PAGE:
Well, you can take the people out of the magical-thinking culture, but it’s no small feat to take the magical-thinking culture out of the people.  Just because the people of Israel were 40 years removed from the borders of Egypt doesn’t mean their old habits of language were gone from them.  They didn’t lose this practice of strengthening words with an oath, they just changed the source of authority they used to empower the oath.  Well, here’s the difference between God and all the other false gods of Egypt: He actually exists.  Oh, and He’s not all that found of people treating His name as if it was something that merely belonged to them to use however they felt at the moment.  (There’s probably something about a Third Commandment in there, but that’s for another time.)  As a result, God had Moses pass this additional command on to the people: If you swear an oath in My name, you’d better keep it.  To do otherwise was to send a message to God that read something along the lines of: “God, I know they say Your name is really important and sacred, but I don’t really believe this.  I consider it to be more of my own personal pocket authority tool that allows me to give my words a greater semblance of truthfulness.  The truth is that I really don’t think of you as much more than my own personal genie.”  As you might imagine, God didn’t take so kindly to this and told them so.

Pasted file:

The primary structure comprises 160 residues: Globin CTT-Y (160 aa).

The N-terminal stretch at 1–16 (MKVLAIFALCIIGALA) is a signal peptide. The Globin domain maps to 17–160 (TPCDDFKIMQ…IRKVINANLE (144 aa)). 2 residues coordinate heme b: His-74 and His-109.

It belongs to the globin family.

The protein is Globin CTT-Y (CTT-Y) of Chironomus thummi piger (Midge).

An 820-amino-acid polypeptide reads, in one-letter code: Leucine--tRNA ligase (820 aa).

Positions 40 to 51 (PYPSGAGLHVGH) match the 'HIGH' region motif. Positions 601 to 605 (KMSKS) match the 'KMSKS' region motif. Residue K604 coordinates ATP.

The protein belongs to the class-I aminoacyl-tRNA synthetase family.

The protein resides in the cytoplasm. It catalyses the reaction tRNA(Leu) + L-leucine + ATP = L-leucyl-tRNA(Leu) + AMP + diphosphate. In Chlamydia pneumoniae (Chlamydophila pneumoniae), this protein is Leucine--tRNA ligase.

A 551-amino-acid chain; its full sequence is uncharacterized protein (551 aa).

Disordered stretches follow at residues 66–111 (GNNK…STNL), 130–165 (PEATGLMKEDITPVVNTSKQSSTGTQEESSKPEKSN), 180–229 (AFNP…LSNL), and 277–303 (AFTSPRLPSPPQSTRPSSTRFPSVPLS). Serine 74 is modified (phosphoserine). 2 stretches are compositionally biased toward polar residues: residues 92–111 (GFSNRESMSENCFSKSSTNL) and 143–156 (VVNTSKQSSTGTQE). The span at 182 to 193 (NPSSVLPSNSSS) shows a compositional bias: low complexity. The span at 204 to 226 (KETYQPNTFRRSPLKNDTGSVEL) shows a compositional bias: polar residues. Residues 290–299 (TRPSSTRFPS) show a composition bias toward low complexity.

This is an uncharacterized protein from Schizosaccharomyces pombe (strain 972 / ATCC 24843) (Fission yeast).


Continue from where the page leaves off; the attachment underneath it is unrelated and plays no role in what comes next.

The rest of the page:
As a result of all this, when the people finally got it through their heads that God’s name is a pretty important thing, some cultural changes began to occur.  First, they stopped pronouncing the name of God.  If you listen to any observant Jew read the Hebrew Scriptures today, every time they come to the word Yahweh (the name God revealed to Moses), they will say “Adonai” which means simply “Lord.”  When they write out the word God they will spell it G-d.  More important for our purposes, though, they stopped swearing in God’s name unless they really, really meant it.  Instead, for making oaths that they never intended to keep, they would swear by all manner of other things.  Later in Matthew 23, when Jesus pronounced a lengthy woe on the scribes and Pharisees, he hit them for teaching people that if they swore on one thing that was of a second or third level sacredness like the sanctuary or the altar in the sanctuary, they didn’t really have to keep that oath.  If, on the other hand, they swore by a first level of sacredness item, then they were bound by their word.  This was like telling people that if their fingers aren’t crossed they have to keep their word, but if they are, then they don’t really have to mean what they say.  And if it’s your fingers and your toes, you might as well tell the other person that you’re lying.